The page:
MCC Exceeds Fall 2021 Enrollment Target

Muskegon Community College exceeded its Fall 2021 semester target by 53 students with 3,695 students enrolled, including a nearly 20 percent increase in past/returning students compared to last autumn.

“The State of Michigan’s Futures for Frontliners and Michigan Reconnect programs have brought us an influx of students, including a large percentage who were enrolled at MCC in previous years and have now come back to MCC to resume their studies,” explained MCC Provost and Executive Vice President John Selmon.

“The pandemic caused people to rethink or start to think about their futures, so we are getting more students that want to change career fields or pick up another credential,” added MCC Director of Admissions Stephanie Briggs. “More companies are implementing apprenticeship programs for their employers and MCC is their institution of choice.”

MCC Registrar Aaron Richman noted that many students prefer face-to-face and on-campus classes.

“Around 50% of our Fall 2021 classes have a face-to-face component compared to only 22% in Fall 2020,” he said. “For students who were uncomfortable taking classes that were 100% online, they now have options to take face-to-face and on-campus classes.”

“Also, some student groups that could not enroll in heavy numbers last year due to the pandemic are now enrolling at a higher rate for Fall 2021, including dual-enrolled high school students, students receiving company sponsorships, and students participating in apprenticeship programs.”

Briggs pointed to MCC’s expanded recruitment reach and use of different social media platforms as another factor for the enrollment success.

“We have hosted more virtual events and programs to showcase the benefits of MCC,” she observed.  Accessible as both Zoom meetings and Facebook Live events, these included Senior Visit Days, Adult Registration Days, Career Pathway Events, Admissions Q&A, Promise 101, Express Registration Days, and Futures for Frontliners and Michigan Reconnect Town Halls.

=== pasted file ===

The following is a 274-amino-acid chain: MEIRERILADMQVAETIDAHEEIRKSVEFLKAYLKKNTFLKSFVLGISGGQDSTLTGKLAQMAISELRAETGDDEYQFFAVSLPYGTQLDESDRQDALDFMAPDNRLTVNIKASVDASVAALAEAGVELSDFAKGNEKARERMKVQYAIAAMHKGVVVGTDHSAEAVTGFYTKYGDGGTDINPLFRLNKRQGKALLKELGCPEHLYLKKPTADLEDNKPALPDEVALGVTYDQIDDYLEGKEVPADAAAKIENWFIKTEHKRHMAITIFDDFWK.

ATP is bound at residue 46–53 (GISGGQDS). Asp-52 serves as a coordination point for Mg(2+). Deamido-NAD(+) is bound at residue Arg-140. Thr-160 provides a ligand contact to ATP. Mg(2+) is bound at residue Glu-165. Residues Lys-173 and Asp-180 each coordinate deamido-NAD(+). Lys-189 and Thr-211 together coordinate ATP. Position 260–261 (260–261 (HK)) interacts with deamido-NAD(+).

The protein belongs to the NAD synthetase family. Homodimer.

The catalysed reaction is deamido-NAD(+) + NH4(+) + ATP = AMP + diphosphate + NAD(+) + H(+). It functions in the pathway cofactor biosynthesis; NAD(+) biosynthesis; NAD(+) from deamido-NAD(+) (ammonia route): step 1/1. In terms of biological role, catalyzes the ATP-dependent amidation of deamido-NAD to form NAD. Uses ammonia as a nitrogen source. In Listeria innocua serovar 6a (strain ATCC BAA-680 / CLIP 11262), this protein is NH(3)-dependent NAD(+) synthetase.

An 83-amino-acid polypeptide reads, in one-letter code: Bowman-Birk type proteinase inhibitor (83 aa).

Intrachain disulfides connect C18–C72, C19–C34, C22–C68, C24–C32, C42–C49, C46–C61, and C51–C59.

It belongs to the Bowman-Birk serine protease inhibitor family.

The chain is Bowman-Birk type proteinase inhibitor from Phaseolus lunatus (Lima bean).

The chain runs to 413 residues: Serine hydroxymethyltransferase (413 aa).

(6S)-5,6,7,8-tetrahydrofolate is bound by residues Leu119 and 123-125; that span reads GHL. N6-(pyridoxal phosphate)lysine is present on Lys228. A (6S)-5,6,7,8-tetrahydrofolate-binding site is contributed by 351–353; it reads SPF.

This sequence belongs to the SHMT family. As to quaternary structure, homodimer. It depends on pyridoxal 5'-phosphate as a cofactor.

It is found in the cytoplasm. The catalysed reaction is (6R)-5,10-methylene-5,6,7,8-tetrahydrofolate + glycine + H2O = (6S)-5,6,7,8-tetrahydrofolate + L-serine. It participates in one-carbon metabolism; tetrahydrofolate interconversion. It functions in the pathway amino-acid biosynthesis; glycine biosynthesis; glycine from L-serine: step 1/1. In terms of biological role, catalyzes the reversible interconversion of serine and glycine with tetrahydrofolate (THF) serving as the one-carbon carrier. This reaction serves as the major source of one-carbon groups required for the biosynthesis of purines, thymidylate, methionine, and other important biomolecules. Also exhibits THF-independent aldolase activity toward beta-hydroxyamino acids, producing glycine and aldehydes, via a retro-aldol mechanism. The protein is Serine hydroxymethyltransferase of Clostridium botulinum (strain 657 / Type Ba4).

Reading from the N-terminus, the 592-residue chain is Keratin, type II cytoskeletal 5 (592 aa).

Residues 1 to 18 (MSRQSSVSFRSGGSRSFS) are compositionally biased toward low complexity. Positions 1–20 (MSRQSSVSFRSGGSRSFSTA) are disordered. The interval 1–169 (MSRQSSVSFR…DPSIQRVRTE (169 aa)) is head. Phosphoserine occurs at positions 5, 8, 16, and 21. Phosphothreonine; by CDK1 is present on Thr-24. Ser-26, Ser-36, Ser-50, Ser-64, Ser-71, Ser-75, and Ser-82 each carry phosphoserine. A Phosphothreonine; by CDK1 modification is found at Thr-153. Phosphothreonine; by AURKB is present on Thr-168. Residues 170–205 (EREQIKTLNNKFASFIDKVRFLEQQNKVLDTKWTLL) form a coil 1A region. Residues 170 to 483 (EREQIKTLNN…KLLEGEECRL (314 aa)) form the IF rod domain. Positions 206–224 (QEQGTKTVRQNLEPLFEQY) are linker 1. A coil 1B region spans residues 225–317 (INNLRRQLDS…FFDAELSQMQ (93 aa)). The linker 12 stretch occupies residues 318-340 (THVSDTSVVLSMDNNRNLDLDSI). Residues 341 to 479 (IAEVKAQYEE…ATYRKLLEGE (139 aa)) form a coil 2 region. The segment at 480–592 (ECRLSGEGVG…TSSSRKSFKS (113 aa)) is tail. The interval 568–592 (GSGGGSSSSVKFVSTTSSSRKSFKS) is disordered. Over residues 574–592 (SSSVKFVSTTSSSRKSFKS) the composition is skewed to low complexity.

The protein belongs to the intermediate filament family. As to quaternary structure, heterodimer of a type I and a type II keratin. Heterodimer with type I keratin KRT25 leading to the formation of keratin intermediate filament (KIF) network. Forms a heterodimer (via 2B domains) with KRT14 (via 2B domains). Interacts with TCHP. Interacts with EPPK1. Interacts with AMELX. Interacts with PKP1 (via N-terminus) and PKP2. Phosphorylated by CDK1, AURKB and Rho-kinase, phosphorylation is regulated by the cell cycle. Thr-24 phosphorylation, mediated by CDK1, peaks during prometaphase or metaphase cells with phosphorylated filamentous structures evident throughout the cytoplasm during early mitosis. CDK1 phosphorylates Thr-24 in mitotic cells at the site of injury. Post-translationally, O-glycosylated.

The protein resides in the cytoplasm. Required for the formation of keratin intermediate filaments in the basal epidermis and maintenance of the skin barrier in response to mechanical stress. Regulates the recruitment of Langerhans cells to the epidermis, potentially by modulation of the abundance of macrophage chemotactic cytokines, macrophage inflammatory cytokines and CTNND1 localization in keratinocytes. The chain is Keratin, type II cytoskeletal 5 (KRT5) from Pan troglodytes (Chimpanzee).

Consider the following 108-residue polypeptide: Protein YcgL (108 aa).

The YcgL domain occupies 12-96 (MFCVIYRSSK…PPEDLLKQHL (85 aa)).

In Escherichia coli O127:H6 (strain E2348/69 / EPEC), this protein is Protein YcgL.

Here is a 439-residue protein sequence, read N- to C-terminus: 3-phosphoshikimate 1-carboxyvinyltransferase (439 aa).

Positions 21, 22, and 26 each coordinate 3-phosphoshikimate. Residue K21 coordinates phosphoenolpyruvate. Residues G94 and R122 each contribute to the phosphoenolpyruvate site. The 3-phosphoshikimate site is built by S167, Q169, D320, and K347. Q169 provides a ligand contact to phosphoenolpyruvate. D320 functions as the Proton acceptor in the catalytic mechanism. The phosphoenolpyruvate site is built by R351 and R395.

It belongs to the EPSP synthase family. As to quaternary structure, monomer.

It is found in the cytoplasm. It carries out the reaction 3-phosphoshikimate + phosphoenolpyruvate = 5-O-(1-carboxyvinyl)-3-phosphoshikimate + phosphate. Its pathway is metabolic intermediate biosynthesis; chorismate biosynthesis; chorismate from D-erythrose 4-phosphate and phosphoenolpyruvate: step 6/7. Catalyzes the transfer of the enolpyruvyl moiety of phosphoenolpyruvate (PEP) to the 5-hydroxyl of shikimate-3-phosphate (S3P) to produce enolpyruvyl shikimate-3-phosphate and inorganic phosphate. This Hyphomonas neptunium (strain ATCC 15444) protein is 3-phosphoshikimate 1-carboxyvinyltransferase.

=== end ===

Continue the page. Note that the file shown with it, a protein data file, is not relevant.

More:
Looking ahead, Richman views the state’s ongoing support of its educational initiatives aimed at frontline workers and adult students as vital to those students completing their degrees.

“If the State of Michigan continues to fund the Futures for Frontliners and Michigan Reconnect programs, we hope that the students who have come to MCC for these programs will continue their enrollment for the next year or two as they are finishing their degrees,” he explained. “At the same time, this may help keep enrollment strong through the next couple years.”

He warned, though, that as the economy strengthens and more jobs are available, community college enrollment typically declines.

“If the economy and the availability of jobs continue their upward trajectory, it may be difficult for MCC to sustain its recent enrollment influx,” said Richman. “However, we have an aggressive Strategic Enrollment Management Plan that we are implementing through 2023. Our hope is that this plan will enable us to recruit and retain students as effectively as possible in the coming years.”